How to Safely Store your Data in the Cloud
by Boston University – Information Services & Technology (The full article can be seen here)
The first step in using the cloud service is to choose a provider that fits your needs. Some points to take into consideration on your search are:
- Are their security standards appropriate? Do some research. Make sure that the company has a good reputation and solid security policies. Remember, you are trusting this company to store your personal information.
- How much data will you be storing? Search with a realistic expectation of the size you need to store all your files. Many companies charge by the amount of storage you are requesting
- Is your data encrypted when being uploaded to or downloaded from the cloud? Make sure that your browser or app requires an encrypted connection before you upload or download your data. Look for the “https://” or the padlock beside the URL in your browser.
- Is your data encrypted when stored in the cloud? You will have to read the terms of service to find this out, but often your data will be stored on the cloud server with no encryption, this means that anyone that has (or can get) high level access to that server will be able to read your files. This may not be an issue for many files, but you should carefully consider what kind of information you are storing in the cloud and whether you are comfortable with some other person you don’t know accessing it. At a minimum, no data that is protected by law (medical information, personal identifiers, financial data) should be stored in the cloud unless the storage solution is encrypted and you know who can decrypt it (it should only be you or your organization) and for what reason.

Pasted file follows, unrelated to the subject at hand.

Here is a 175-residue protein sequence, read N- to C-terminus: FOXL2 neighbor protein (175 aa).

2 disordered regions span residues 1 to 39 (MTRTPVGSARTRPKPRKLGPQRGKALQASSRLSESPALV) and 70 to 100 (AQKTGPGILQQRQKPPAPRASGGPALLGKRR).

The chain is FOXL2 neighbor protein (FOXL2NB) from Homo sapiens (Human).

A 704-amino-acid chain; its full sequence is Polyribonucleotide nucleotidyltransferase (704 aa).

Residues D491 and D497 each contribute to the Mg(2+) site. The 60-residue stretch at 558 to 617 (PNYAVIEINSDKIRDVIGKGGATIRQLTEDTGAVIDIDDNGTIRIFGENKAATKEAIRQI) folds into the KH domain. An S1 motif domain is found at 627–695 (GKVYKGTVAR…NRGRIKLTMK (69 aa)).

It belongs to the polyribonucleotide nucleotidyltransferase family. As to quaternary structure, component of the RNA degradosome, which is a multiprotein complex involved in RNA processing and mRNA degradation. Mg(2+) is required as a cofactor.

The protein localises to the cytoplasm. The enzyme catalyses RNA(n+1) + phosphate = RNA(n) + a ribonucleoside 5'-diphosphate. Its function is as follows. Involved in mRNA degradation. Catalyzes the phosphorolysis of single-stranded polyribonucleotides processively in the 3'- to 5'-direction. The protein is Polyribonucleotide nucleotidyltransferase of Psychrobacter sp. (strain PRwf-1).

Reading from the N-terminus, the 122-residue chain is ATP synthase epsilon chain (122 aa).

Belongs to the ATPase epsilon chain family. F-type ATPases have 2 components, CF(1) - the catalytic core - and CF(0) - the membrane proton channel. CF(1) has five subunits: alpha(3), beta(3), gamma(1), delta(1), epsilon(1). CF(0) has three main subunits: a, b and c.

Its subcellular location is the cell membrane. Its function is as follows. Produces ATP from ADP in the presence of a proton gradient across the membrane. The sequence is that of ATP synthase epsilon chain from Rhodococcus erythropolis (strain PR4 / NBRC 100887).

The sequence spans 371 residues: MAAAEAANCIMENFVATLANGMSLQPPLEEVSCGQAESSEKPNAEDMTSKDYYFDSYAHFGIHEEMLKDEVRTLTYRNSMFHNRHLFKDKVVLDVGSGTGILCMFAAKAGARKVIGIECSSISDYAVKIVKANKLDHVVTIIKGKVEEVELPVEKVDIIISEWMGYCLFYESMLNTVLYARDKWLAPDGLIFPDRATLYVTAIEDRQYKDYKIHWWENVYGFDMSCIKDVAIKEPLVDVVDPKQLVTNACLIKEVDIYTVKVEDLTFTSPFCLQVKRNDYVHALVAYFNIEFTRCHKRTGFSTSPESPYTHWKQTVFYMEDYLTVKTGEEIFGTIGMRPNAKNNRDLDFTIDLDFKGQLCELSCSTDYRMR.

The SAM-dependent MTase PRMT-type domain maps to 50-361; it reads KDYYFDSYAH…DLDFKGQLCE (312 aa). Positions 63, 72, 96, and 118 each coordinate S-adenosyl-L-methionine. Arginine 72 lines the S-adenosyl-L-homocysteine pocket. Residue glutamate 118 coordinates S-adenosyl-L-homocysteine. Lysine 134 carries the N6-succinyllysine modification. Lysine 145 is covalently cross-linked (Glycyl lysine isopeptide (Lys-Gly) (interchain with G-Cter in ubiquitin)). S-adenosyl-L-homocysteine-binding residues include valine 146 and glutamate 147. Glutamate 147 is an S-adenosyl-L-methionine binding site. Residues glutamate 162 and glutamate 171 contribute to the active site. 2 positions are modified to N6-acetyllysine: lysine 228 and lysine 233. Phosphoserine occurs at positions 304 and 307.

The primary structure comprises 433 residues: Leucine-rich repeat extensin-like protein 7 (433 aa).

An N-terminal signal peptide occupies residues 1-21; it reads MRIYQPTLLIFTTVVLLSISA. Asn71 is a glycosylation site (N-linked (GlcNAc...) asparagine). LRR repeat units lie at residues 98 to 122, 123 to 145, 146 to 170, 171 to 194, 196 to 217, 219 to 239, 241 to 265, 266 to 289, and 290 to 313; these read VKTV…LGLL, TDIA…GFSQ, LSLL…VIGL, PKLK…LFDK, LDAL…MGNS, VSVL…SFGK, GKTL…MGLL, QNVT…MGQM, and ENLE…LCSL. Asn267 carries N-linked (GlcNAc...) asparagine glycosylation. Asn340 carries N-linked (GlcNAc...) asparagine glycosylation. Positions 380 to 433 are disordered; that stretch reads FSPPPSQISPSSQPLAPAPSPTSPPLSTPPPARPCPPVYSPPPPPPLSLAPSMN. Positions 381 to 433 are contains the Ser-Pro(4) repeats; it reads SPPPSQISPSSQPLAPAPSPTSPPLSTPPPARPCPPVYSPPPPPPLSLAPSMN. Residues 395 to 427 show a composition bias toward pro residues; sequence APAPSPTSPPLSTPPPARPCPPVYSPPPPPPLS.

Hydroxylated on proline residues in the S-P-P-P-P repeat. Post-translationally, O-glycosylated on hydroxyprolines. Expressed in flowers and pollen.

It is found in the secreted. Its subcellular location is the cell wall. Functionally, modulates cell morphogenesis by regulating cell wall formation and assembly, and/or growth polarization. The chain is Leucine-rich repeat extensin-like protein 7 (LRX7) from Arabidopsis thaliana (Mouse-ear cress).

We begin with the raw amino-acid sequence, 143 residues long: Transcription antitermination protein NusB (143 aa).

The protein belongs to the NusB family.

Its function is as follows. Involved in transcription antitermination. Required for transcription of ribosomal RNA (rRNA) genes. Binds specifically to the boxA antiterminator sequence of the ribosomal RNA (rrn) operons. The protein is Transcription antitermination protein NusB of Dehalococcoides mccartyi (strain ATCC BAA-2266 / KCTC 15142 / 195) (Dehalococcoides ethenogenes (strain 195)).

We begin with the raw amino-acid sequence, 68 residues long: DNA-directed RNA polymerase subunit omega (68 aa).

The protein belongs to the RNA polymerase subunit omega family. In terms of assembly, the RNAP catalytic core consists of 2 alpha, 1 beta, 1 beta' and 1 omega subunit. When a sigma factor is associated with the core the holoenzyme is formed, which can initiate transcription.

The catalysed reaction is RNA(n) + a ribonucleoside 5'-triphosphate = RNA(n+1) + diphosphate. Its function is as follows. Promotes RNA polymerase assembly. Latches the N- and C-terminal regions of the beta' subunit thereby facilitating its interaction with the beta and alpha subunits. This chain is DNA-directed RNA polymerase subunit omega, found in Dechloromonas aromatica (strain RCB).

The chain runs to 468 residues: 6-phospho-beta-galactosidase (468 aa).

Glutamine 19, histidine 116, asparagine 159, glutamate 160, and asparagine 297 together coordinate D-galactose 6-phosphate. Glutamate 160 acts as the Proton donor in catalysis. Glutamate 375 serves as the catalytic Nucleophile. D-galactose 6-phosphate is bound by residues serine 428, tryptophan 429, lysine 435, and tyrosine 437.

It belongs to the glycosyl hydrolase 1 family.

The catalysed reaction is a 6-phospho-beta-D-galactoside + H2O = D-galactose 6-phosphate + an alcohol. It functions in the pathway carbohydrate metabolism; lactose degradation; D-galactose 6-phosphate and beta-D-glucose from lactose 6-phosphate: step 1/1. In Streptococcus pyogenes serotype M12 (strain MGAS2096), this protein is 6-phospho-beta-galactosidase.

- Understand how access is shared with your cloud folder. Several cloud storage providers allow you to share access to your online folders with other people. Be sure you know in details how this works. Can they read only or can they change the file? Will you know who changed a file last? If you share the file with a group, do you know who all is in the group? Are you notified if the group changes? Does the service allow you to make files public? If you do are your personal details (name, account, email, etc.) attached to that file if a stranger looks at it?